As I type this I’m trying to think what the differences might be? I wouldn’t say one is more bloodthirsty than the other. I don’t think one gender does more romance, or better romance. Or more politics, or better politics. Isn’t it interesting that those are the first ‘differences’ that occurred to me? Bloodthirstyness, romance, and politics.

But is there a difference in the way their books are marketed? And discussed? And awarded? I reckon that’s where the important differences lie.

It's a thrill the first time you see your book out there in the real world sitting on a bookshop shelf.

Q: Following on from that, does the gender of the writer change your expectations when you pick up their book?

Ah no. I’d say my expectations are based more on the blurb on the back, the publisher (yes, I actually notice publishers and imprints! But that could be due to my day job), the endorsement quotes, recommendations from friends, stuff I’ve read on the internet… Cover image (I’m a sucker for a good cover, I can’t help it). The usual!

Q: And here’s the fun question. If you could book a trip on a time machine, where and when would you go, and why?

Into the future, definitely. I’d like it to be a Gene Roddenberry type future, with space travel, and exploration. I’m not so sure it would be. But I want to know how future generations will look back on us, what we did, what we could have done, and the kind of planet we bequeathed them.

Give-away Question:

One of the things I love about those Japanese RPGs is there’s always a bigger baddie. The evil-doers you think are the baddies aren’t the real deal, there’s always an ultimate enemy you don’t know about, usually hiding in plain sight. So, for the giveaway prize, who is your favourite ultimate baddie?


 Follow Jo on Twitter:  @joanneanderton

Catch up with Jo on GoodReads

Catch up with Jo on Facebook.

See Jo’s Blog

Free fiction from Jo.


Filed under Australian Writers, Book Giveaway, Comics/Graphic Novels, creativity, Dark Urban Fantasy, Fantasy books, Female Fantasy Authors, Gender Issues, Genre, Movies & TV Shows, SF Books, Steampunk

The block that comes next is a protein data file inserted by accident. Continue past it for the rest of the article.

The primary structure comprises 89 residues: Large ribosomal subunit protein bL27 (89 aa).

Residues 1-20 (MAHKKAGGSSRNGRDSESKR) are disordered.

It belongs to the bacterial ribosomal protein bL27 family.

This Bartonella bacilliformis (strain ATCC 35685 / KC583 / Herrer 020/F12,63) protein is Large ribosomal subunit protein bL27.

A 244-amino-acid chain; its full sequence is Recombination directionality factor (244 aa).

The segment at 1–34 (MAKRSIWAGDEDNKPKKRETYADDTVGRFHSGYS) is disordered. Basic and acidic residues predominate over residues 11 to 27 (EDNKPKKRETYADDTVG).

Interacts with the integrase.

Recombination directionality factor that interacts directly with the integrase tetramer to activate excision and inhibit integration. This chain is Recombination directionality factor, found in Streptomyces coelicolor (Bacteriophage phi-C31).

Meet Rebecca Moesta …

As the next of my series featuring fantastic female fantasy authors (see disclaimer) I’ve invited the talented Rebecca Moesta to drop by.

Watch out for the give-away question at the end of the interview.

Q: We met at the Brisbane Writers Festival a few years ago when you and Kevin (Kevin J Anderson, Rebecca’s husband and business partner) were in Australia and again this year when you both attended Supanova. As a writer who is trying to meet deadlines and run a business (WordFire) and attend fun (but exhausting) events, how do you balance your professional life?

I’ll have to let you know when I figure that balance thing out. It can be pretty tricky. I’m terrible at writing or editing while I’m on travel. I tend to bring only light projects with me, like reading or formatting, since I’m highly distractible. I tire easily, and I’m also a sucker for picking up any sort of local cold or flu as a souvenir when I’m on the road. It takes me days (if I’m lucky) or weeks to get back to normal after a trip. Knowing my weaknesses, I jealously guard my time at home to get brain-intensive work done. My best bet for balancing deadlines with travel is to limit the number of event invitations I accept in a given year and to give myself recovery time in between.

Q: The list of books that you’ve written is impressive. Let’s look at the Young Jedi Knights, Junior Jedi Knights. Working in an established world must be challenging. How much freedom do you have as a writer when working in the Star Wars universe?

When I was writing Young Jedi Knights, only a handful of other authors were writing in the Star Wars universe, so there was much more leeway to move around. I never felt that my creativity was being hampered. Whether you write a story set in 1960s San Francisco, in feudal Japan, or on Yavin 4, you have to know the climate, the culture, the language, the geography, etc. All of those worlds have intrinsic restrictions. Writing in them involves research and world building. For Star Wars, most of Kevin’s and my research came from watching the original three movies again and again. Every book had to be thoroughly outlined so it could be approved by a continuity committee at Lucasfilm, but that didn’t seem too restrictive to me. After all, I was playing in George Lucas’s sandbox with his toys.

Q: Then there are the Crystal Doors series. This is a young YA series (the protagonists are around 14 years of age). The Jedi books were also YA. Do you find you are most comfortable writing for the YA audience?

YA and middle grade fiction has been my favorite to read since I was about ten. Somehow, I never outgrew it. There’s a magic in YA: it’s the literature of transformation. Something essential always happens to the main characters. The journey from childhood to adulthood presents challenges and rites of passage that are social, emotional, physical, and moral. Our protagonists confront issues like first love, conflicting loyalties, losing a family member, false friends, uncertain values, leaving home, poverty or violence, idealism vs pragmatism. How could I not be fascinated by that? What is a mere murder mystery by comparison?